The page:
Paul Taylor of KPMG speaks to Insurance Times ahead of his appearance on a panel at Cyber Insight 2018

So, the main trends are an increasing concern about the supply chain, so people are worried about the third parties and not just their own security but the security of people that supply them.

paul taylor

Paul Taylor, UK head of cyber security at KPMG

I think we are also seeing increases in the use of ransomware, ransomware-based attacks, building on last year’s WannaCry and NotPetya.

We are also seeing, on the technical side, the increased use of artificial intelligence and machine learning on both defensive and on the offensive side. There are criminals using machine learning to develop new versions of malware and defenders using machine learning to sort through alarms, alerts and help them decide what to investigate or not to investigate.

What would you say are the biggest cyber security risks for SMEs in particular?

I think the big ones for SMEs are procurement fraud, CEO fraud, so people pretending to be suppliers, people pretending to submit invoices to them that are false.

I think SMEs are also at risk from people who are stealing identities and looking to present themselves as being someone who they are not to SMEs.

I think SMEs are also at risk from the fact that they are not perhaps as rich as large companies and therefore maintaining good defences is not necessarily so easy. So, they need to keep themselves up to date patched and those sorts of things are hard to do if you are watching every penny that you spend.

A lot of SMEs also have a lot of intellectual capital, intellectual property that is important to them so that is very attractive for people who want to steal, that is an issue for SMEs.

In the face of that many risks for SMEs, what would you say is their best option to deal with these risks, how to overcome them?

I think if I was starting up a SME at the moment, I would look to put my presence in the cloud. I think taking yourself into the cloud, whether it be Amazon, Microsoft or Google is a great way to deal with these risks.

The people who produce the security in the cloud invest millions to it and have many hundreds of people doing it.

So you can get benefit of that, if you were an SME and have to maintain your own in-house security, Amazon, or Google or Microsoft can do it for you. That is what I would do.

So, cloud computing?


Why is cyber insurance important?

Well, cyber insurance is important because of the things that your current insurance doesn’t cover.

So many organisations will have insurance already that cover them for a range of events. With cyber insurance, the events are unique.

So, for example, it might cover you for instant response, it might help you contact someone who can help you actually manage the incident. It might then also cover you for things such as identity protection. So, if you lose a large number of email addresses or customer data, then protecting people’s identities for the next few years can be very expensive and cyber insurance can cover that. It can also cover some of the legal costs associated with the picking up on data protection claims afterwards, those sorts of things.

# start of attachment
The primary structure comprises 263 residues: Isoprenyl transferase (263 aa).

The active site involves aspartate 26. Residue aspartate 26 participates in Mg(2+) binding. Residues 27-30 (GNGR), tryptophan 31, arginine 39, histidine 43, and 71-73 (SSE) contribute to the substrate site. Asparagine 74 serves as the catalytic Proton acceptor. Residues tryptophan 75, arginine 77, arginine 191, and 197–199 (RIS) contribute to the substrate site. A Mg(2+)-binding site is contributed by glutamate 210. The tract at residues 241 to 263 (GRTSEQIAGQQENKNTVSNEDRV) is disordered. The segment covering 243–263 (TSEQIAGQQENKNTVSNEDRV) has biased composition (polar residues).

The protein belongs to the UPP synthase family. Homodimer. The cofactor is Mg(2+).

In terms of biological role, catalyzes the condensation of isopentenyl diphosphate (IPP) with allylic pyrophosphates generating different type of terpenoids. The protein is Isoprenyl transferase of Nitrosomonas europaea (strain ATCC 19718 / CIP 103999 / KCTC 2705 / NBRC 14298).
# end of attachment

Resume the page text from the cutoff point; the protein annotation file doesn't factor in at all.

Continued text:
What is the role of GDPR?

So if you lose sensitive data, then you are going to be fined up to 4% of global turnover. If you have some cyber insurance, it should stop the loss of data earlier. Your insurance may even help you with all of the legal costs around dealing with the GDPR breach.

What some people have been saying is that GDPR can be used, can actually boost cyber insurance sales. Would you agree with that?

I am not sure if GDPR can be directly linked to cyber insurance sales but it certainly makes you think about the consequence of a breach which is a very good thing. Very good to make people think about GDPR.

Would you say that the rate of progression in preventing cybercrime right now is enough? Or is there more that should be done?

I think that at the high end we are doing quite well at finding the networks, but at the commodity level there is more to be done.

So many people are victims of cyber fraud or cybercrime and the criminals make a billion dollars each a year, when they take maybe a thousand dollars in each crime.

So it is at low-level cybercrime that I think is the most worrying to me. At the other end, there are crimes where they are attacking the actual network, so we have seen attacks on the SWIFT banking network and we have seen attacks on those underlying money transfer platforms that keep the money systems going. Those attacks are quite worrying, and I would quite like to see more being done about those.

And what can the audience expect from you at the Cyber Insight event?

I will be talking about my experiences talking to boards about cyber. What is happening at board level is my thing. So, I will be able to answer questions on what is currently occupying the minds of the people in the boardroom.

And finally, why should insurers and brokers come to Cyber Insight this week and why is it so important right now?

Paul: Because it is a very topical question, it is on the mind of most boards, it is on the mind of the regulators, it is on the mind of customers and I think they should get together and talk about the key issues and it is very important to go to that forum.


Paul Taylor is appearing on the panel discussing cybercrime and social engineering at the Cyber Insight event on 14 November.

Register for your tickets today!